This court reviews a motion to dismiss for insufficient evidence de novo. State v. Barnes, 334 N.C. 67, 75, 430 S.E.2d 914, 918 (1993). In reviewing the evidence, the Court is obligated to both consider the evidence “in the light most favorable to the State[,]” State v. Payne, 73 N.C. App. 154, 156, 325 S.E.2d 654, 655 (citing State v. Finney, 290 N.C. 755, 757, 228 S.E.2d 433, 434 (1976), disc. review denied, 313 N.C. 609, 332 S.E.2d 81 (1985), and to make certain there is “substantial evidence” of all material elements of the offense. State v. Stephens, 244 N.C. 380, 383, 90 S.E.2d 431, 433 (1956)). “Substantial evidence is defined as that amount of relevant evidence that a reasonable mind might accept as adequate to support a conclusion.” State v. Porter, 303 N.C. 680, 685-86, 281 S.E.2d 377, 381 (1981) (citing State v. Fletcher, 301 N.C. 709, 272 S.E.2d 859 (1981)).
    Here, Defendant challenges whether the evidence is sufficient to support the charge of felonious possession of cocaine. “An accused's possession of narcotics may be actual or constructive.” State v. Harvey, 281 N.C. 1, 12, 187 S.E.2d 706, 714 (1972). See also, State v. Bagnard, 24 N.C. App. 54, 59, 210 S.E.2d 93, 96 (1976). “Felonious possession of a controlled substance has two essential elements. The substance must be possessed, and the substance must be knowingly possessed.” State v. Weldon, 314 N.C. 401, 403, 333 S.E.2d 701, 702 (1985) (emphasis added) (citing State v. Rogers, 32 N.C. App. 274, 278, 231 S .E.2d 919, 922 (1971). “Knowledge is a mental state that may be proved by offering circumstantial evidence to prove a contemporaneous state of mind.” State v. Bogle, 324 N.C. 190, 195, 376 S.E.2d 745, 748 (1989). “Constructive possession is that which exists without actual personal . . . dominion over a chattel, but with an intent and capability to maintain control and dominion.” State v. Allen, 279 N.C. 406, 410-11, 183 S.E.2d 680, 683 (1971) (citing Rodella v. United States, 286 F.2d 306 (9th Cir.) (1960)).
     Here, the evidence tended to show Defendant was a passenger in a car which failed to pull over immediately for Officer Elder; found with a knife containing cocaine residue; observed moving around and bending over inside the car; observed throwing a small white object during the traffic stop; and was a passenger in a car from which emanated the pungent, sour odor which the officer recognized as the smell of people smoking crack cocaine.
    This evidence tended to show that Defendant knew drugs were in fact on the knife in question and that Defendant was in actual possession of cocaine. Further, the officer's testimony of suspicious behavior by the car's occupants and of the car's odor of crack cocaine, offered evidence indicating that Defendant was in constructive possession of the cocaine located near the car's center console. Viewing all evidence in the light most favorable to the State, we conclude there was substantial evidence of each material element of felonious possession of cocaine on the part of Defendant.     Accordingly, the trial court properly denied Defendant's motion to dismiss.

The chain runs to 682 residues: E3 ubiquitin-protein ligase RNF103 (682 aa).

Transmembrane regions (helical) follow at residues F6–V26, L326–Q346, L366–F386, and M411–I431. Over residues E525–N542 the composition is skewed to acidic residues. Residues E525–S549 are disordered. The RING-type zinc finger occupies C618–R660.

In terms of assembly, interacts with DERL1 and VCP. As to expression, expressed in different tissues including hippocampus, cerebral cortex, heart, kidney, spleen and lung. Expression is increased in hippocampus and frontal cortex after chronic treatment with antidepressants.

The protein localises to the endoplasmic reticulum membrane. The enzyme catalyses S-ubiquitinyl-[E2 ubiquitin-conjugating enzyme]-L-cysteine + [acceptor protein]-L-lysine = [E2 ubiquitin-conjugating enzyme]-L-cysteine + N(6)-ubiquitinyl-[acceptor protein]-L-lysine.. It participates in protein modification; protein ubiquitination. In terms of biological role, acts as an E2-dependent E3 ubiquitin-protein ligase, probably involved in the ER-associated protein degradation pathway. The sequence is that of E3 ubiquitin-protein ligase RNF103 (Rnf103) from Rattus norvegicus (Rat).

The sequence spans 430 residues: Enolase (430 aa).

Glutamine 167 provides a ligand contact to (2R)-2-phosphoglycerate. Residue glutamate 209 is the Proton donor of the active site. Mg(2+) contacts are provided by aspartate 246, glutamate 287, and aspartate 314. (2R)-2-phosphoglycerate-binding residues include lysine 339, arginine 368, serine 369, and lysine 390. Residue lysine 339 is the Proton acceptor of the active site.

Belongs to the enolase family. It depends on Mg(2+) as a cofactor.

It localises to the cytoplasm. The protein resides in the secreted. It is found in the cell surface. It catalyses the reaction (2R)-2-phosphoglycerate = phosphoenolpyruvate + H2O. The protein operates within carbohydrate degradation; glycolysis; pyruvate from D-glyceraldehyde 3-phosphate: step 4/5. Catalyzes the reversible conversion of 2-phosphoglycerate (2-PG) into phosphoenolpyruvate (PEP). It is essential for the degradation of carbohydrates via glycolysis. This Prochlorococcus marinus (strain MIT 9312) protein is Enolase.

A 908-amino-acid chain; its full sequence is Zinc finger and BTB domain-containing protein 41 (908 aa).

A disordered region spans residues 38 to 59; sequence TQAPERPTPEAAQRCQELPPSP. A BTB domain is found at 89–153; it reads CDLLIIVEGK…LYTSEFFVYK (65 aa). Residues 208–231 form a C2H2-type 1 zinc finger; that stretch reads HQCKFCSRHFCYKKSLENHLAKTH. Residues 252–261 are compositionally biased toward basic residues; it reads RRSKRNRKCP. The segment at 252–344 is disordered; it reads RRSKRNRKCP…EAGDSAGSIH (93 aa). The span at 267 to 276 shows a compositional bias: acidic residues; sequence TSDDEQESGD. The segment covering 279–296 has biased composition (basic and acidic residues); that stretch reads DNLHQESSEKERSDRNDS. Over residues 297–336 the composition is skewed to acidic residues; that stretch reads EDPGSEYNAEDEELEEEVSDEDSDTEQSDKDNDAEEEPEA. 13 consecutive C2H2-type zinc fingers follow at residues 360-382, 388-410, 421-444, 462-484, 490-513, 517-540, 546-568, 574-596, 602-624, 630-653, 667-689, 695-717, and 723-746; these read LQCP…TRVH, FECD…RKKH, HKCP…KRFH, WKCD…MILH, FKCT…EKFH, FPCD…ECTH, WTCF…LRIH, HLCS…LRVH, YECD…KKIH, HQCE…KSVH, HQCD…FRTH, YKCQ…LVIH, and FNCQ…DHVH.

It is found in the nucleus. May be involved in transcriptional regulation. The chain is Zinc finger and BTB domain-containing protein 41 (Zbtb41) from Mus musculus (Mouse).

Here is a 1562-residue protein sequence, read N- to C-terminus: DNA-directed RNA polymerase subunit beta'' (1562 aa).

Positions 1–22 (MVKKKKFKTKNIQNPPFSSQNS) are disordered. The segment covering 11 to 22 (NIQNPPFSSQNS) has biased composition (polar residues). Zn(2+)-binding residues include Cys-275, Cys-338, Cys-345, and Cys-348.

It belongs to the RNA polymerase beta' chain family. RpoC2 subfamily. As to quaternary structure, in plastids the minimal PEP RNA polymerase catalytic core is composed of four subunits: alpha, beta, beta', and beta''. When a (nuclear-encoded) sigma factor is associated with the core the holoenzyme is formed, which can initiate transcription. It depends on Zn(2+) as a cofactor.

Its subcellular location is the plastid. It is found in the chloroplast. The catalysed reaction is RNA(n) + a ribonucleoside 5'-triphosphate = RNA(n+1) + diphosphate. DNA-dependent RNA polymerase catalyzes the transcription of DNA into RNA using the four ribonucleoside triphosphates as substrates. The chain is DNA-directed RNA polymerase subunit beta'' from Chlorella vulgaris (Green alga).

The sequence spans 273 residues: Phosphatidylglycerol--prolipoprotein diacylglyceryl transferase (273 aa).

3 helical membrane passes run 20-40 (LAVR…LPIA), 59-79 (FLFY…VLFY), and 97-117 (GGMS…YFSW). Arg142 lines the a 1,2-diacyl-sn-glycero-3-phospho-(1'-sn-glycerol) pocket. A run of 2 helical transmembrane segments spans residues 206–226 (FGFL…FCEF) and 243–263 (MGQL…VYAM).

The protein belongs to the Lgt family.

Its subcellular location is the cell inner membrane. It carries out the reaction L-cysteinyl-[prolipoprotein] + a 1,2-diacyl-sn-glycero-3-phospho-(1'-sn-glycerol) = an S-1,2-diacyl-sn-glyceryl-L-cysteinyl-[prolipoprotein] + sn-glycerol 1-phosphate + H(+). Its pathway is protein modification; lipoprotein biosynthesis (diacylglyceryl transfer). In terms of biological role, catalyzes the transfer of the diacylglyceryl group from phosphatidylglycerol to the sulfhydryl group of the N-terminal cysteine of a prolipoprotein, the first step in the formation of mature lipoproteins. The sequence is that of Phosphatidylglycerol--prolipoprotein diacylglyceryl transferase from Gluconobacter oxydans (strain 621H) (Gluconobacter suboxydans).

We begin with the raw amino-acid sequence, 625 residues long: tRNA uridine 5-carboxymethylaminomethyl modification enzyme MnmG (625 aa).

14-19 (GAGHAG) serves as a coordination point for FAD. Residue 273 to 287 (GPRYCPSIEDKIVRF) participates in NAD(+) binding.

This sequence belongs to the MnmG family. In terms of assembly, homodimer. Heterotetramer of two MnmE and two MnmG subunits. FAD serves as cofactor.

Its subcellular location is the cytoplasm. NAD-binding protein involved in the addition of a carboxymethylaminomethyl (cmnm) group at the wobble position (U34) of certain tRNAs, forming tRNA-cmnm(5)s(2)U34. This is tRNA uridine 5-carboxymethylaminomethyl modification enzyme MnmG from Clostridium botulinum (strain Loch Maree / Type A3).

Defendant also contends that her guilty pleas were not made voluntarily and knowingly. However, this Court does not have authority to hear these assignments of error because Defendant's right of appeal is limited pursuant to N.C.G.S. §15A-1444(e), which provides:
        Except as provided in subsections (a1) and (a2) of this section and G.S. 15A-979, and except when a motion to withdraw a plea of guilty or no contest has been denied, the defendant is not entitled to appellate review as a matter of right when he has entered a plea of guilty or no contest to a criminal charge in the superior court, but he may petition the appellate division for review by writ of certiorari

N.C. Gen. Stat. § 15A-1444(e)(2005).
    Defendant did not attempt to withdraw her guilty plea at trial, and her argument does not fall within the categories required for appellate review in N.C.G.S. §15A-1444(a1) or (a2), which address “sentence disposition or duration.” State v. Moore, 156 N.C. App. 693, 694, 577 S.E.2d 354, 355 (2003). Further, our Appellate Rules prevent this Court from issuing a writ of certiorari to review Defendant's assignments of error. N.C. App. R. 21; State v. Jamerson, 161 N.C. App. 527, 528, 588 S.E.2d 545, 546-47 (2003) (An appellate court is without authority to issue a writ of certiorari except as provided in N.C.R. App. P. 21).
    Accordingly, Defendant's final two assignments of error are dismissed.     No error in part, dismissed in part.
    Judges BRYANT and ELMORE concur.
    Report per Rule 30(e).

Footnote: 1
    The felony larceny and assault inflicting serious injury charges are unrelated to the incident occurring on 20 March 2005.